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Disgraced FTX founder Sam Bankman-Fried does not waive extradition to US from Bahamas as expected

(NEW YORK) — Sam Bankman-Fried, who is facing charges in the U.S. following the collapse of his cryptocurrency company, FTX, did not waive his right to an extradition hearing at a court appearance in the Bahamas on Monday as expected, casting uncertainty around his potential transport to the U.S. for prosecution.

Bankman-Fried said he wanted to see a copy of the U.S. indictment and speak to his New York-based attorney. A phone call, in the presence of his Bahamian counsel, was approved by the judge.

The proceedings were adjourned to an as-yet-unspecified date and Bankman-Fried was remanded back into custody.

Bankman-Fried, 30, was arrested last week in the Bahamas after federal prosecutors in New York filed an eight-count indictment including allegations of fraud and conspiracy.

Bankman-Fried has been held in the medical ward of the island’s Fox Hill prison, after an application for bail was denied when a judge determined he was too much of a flight risk.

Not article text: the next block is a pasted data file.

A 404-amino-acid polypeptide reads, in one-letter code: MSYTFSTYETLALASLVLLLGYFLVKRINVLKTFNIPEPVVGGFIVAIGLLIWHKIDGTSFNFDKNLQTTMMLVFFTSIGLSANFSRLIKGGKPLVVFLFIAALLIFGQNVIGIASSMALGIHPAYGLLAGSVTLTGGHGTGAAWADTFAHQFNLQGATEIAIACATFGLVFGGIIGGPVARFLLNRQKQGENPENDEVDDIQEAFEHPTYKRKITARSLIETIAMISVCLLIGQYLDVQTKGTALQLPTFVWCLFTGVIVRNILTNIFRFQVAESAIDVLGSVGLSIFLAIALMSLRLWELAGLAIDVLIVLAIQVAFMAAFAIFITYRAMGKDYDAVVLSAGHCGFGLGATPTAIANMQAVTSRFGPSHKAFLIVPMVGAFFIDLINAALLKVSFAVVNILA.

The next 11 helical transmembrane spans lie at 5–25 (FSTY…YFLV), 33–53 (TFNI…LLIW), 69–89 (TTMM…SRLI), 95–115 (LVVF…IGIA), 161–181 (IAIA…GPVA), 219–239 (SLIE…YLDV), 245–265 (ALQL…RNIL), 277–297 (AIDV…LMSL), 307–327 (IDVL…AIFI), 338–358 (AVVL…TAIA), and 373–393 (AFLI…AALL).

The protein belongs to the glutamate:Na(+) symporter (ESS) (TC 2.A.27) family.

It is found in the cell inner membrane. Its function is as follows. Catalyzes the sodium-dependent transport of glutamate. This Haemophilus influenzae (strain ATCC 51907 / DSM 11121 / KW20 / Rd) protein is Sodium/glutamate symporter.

At the outset of court hearings, Bankman-Fried declined to waive his right to challenge extradition to the U.S., but he had reversed his position and was prepared to waive extradition, setting up a move to custody in the U.S., multiple sources familiar with the matter previously told ABC News.

It is not immediately clear whether Bankman-Fried had another change of heart but a frustrated Bahamian prosecutor called Monday’s proceedings “incredible” and said Bankman-Fried’s local lawyer was not to be believed.

A U.S. government plane is waiting to fly Bankman-Fried back from the Bahamas, where he lived in a $30 million penthouse while running FTX until it collapsed in a $32 billion bankruptcy in November.

In addition to the criminal charges, Bankman-Fried faces related civil lawsuits from the Securities and Exchange Commission and the Commodity Futures Trading Commission.

There are more than $8 billion in customer losses, said Gretchen Lowe of the Commodity Futures Trading Commission, a federal agency.

Some crypto traders, who deposited their savings on the platform, fear they may never get their money back.

John Ray, the new CEO of FTX, who oversaw the dissolution of Enron, told members of the House last week that FTX lacked corporate controls to an extent he had never witnessed, characterizing the company’s conduct as “old-fashioned embezzlement.”

“I’ve never seen an utter lack of record keeping,” Ray said. “Absolutely no internal controls.”

Bankman-Fried, in an interview with ABC News’ George Stephanopoulos in November, denied knowing “there was any improper use of customer funds.”

“I really deeply wish that I had taken like a lot more responsibility for understanding what the details were of what was going on there,” Bankman-Fried told Stephanopoulos. “A lot of people got hurt, and that’s on me.”

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